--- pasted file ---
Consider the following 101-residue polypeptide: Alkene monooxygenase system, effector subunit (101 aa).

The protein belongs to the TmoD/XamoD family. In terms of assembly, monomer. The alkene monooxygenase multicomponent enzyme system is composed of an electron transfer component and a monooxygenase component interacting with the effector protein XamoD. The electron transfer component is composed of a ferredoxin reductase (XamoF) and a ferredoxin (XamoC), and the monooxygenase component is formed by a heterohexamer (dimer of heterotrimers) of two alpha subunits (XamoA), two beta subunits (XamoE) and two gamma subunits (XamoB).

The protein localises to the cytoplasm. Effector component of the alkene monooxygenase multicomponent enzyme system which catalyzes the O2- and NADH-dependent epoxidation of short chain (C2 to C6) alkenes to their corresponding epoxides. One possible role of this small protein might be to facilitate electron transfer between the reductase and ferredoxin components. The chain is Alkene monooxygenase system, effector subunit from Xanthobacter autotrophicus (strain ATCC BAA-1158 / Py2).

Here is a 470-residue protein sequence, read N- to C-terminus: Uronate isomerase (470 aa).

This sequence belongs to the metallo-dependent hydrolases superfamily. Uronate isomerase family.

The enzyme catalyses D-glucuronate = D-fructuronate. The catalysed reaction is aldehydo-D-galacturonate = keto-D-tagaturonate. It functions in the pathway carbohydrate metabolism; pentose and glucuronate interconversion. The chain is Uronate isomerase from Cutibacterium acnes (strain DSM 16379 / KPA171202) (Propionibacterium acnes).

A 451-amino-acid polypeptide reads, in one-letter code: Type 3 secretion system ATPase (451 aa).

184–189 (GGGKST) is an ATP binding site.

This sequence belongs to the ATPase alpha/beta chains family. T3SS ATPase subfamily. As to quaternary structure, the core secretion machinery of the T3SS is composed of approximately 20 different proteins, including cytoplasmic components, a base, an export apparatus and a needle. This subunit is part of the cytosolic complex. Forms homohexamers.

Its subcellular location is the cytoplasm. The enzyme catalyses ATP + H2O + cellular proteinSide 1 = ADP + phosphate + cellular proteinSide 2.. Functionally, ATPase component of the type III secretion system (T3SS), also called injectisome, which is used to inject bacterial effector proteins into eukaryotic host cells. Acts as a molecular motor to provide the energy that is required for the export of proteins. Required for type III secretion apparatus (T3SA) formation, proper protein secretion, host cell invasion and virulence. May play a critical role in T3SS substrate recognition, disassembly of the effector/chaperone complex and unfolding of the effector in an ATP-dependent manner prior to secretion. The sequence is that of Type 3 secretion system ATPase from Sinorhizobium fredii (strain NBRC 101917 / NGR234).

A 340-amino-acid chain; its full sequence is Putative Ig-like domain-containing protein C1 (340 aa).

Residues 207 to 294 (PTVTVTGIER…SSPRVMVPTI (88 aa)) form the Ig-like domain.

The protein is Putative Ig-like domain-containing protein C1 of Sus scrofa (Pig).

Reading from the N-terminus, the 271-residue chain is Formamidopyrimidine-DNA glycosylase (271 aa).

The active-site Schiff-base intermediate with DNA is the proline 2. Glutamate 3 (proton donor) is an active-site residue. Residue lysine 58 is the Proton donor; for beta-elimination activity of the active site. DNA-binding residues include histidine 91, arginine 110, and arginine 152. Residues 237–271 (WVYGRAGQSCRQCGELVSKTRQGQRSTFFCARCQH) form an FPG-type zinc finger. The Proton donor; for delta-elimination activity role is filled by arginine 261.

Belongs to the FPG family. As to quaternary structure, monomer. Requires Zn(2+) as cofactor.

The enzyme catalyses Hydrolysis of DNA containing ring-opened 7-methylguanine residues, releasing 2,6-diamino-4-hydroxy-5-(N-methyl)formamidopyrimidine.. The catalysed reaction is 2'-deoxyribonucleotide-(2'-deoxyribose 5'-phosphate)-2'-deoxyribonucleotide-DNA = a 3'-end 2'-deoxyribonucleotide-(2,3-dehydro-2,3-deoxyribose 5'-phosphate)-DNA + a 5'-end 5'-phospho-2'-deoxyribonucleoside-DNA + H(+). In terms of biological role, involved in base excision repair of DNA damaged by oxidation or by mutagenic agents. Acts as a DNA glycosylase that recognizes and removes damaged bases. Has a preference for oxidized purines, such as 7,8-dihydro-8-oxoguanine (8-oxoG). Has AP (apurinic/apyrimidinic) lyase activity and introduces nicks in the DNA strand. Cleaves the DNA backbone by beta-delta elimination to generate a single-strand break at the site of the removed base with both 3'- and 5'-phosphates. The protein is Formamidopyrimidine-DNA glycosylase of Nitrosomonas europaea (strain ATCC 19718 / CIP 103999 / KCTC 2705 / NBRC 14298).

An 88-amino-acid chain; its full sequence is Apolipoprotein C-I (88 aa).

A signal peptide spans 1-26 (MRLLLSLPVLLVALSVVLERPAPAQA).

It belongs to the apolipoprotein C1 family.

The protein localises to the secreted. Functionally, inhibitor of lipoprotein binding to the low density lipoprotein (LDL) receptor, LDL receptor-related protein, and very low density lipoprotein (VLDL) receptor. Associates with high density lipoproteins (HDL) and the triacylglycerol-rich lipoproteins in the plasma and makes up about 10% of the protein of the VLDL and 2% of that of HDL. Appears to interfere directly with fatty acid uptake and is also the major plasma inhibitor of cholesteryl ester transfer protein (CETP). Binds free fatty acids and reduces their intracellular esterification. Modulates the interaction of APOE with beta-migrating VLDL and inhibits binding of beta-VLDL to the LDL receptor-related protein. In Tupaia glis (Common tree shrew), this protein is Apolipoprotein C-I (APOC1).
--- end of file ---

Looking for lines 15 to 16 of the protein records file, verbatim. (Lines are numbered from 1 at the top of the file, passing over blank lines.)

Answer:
The active-site Schiff-base intermediate with DNA is the proline 2. Glutamate 3 (proton donor) is an active-site residue. Residue lysine 58 is the Proton donor; for beta-elimination activity of the active site. DNA-binding residues include histidine 91, arginine 110, and arginine 152. Residues 237–271 (WVYGRAGQSCRQCGELVSKTRQGQRSTFFCARCQH) form an FPG-type zinc finger. The Proton donor; for delta-elimination activity role is filled by arginine 261.

Belongs to the FPG family. As to quaternary structure, monomer. Requires Zn(2+) as cofactor.